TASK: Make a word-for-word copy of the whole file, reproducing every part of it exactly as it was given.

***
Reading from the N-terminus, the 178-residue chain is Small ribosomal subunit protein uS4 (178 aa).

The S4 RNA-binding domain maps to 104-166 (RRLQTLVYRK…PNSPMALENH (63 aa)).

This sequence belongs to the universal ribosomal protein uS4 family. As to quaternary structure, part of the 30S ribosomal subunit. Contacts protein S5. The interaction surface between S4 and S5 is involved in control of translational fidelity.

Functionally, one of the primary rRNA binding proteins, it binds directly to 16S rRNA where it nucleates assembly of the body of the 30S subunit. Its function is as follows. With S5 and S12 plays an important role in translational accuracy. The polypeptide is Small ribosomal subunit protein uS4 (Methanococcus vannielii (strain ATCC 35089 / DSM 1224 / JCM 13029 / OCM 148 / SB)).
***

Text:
Reading from the N-terminus, the 178-residue chain is Small ribosomal subunit protein uS4 (178 aa).

The S4 RNA-binding domain maps to 104-166 (RRLQTLVYRK…PNSPMALENH (63 aa)).

This sequence belongs to the universal ribosomal protein uS4 family. As to quaternary structure, part of the 30S ribosomal subunit. Contacts protein S5. The interaction surface between S4 and S5 is involved in control of translational fidelity.

Functionally, one of the primary rRNA binding proteins, it binds directly to 16S rRNA where it nucleates assembly of the body of the 30S subunit. Its function is as follows. With S5 and S12 plays an important role in translational accuracy. The polypeptide is Small ribosomal subunit protein uS4 (Methanococcus vannielii (strain ATCC 35089 / DSM 1224 / JCM 13029 / OCM 148 / SB)).